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The ratio of prematurely aging to non-prematurely aging mice cohabiting, conditions their behavior, immunity and lifespan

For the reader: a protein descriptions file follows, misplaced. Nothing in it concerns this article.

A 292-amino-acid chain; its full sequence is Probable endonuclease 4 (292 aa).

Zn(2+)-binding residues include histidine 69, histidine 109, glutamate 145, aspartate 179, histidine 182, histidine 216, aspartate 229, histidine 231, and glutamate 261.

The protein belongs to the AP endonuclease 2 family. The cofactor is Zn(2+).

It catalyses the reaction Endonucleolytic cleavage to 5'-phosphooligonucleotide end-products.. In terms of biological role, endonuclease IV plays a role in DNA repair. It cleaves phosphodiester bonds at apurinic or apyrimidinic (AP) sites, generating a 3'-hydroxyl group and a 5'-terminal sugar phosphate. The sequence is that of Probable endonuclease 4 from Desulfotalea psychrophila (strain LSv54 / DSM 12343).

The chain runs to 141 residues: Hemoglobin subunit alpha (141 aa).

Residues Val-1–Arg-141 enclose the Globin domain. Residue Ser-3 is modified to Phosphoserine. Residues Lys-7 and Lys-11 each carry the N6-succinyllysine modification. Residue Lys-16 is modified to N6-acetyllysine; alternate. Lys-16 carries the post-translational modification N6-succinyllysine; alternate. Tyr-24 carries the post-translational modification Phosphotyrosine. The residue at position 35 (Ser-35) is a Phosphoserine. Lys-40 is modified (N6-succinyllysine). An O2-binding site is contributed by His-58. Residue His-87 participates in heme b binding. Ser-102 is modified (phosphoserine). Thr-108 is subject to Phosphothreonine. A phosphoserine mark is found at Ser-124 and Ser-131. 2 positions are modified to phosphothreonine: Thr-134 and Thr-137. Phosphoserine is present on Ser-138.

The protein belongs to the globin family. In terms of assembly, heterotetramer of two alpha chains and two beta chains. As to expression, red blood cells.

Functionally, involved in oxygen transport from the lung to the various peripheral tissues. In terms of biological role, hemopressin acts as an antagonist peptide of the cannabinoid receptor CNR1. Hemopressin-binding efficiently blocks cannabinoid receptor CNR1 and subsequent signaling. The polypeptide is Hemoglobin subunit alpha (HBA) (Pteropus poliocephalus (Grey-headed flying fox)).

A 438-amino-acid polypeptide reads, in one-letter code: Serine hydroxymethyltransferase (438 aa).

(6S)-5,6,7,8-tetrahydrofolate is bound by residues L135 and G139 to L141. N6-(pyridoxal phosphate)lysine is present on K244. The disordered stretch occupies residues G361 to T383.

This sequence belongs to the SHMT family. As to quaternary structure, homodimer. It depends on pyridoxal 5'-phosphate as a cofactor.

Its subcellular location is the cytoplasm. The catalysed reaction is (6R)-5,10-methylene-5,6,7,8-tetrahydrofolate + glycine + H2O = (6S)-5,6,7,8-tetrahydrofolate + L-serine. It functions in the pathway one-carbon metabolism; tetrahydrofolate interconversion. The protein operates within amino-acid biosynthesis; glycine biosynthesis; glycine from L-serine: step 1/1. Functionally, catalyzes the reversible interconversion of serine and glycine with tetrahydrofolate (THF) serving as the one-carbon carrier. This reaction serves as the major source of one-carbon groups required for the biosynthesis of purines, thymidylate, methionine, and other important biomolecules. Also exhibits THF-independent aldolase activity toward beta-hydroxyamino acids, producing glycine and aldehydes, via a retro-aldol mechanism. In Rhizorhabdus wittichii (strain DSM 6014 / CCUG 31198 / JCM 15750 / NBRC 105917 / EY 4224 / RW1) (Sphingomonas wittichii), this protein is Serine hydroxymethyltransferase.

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Adult prematurely aging mice (PAM) show behavioral deterioration, premature immunosenescence and increased oxidative stress, impairments that are associated with their shorter lifespan, compared to the corresponding exceptional non-prematurely aging mice (ENPAM). When PAM live in a predominantly ENPAM environment (2/5, respectively) they exhibit an improvement of immunity and redox state in their spleen and thymus leukocytes, and an increased lifespan. Nevertheless, it is unknown if other PAM/ENPAM ratios could affect behavioral and peritoneal leukocyte functions of PAM and change their lifespan. ENPAM and PAM were divided into the following groups: C-ENPAM (8 ENPAM in the cage); C-PAM (8 PAM in the cage); ENPAM > 50% and PAM < 50% (5 ENPAM/2 PAM in each cage); ENPAM = 50% and PAM = 50% (4 ENPAM/ 4 PAM in each cage), and PAM > 50% and ENPAM < 50% (5 PAM/2 ENPAM in each cage). After two months, mice were submitted to a battery of behavioral tests. Several functions and oxidative stress parameters were then assessed in their peritoneal leukocytes. Animals were maintained in these conditions to analyze their lifespan. The results showed that PAM > 50%, PAM = 50% and PAM < 50% exhibited better behavioral responses, immunity and redox states in their peritoneal leukocytes than C-PAM. This improvement was higher when the number of ENPAM in the cage was increased, with most of the parameters in PAM < 50% reaching similar values to those in C-ENPAM, and an increased lifespan. However, ENPAM that cohabited with PAM showed, in general, an impairment of parameters studied. In conclusion, the PAM/ENPAM cohabitation ratio is relevant to behavior and immunity
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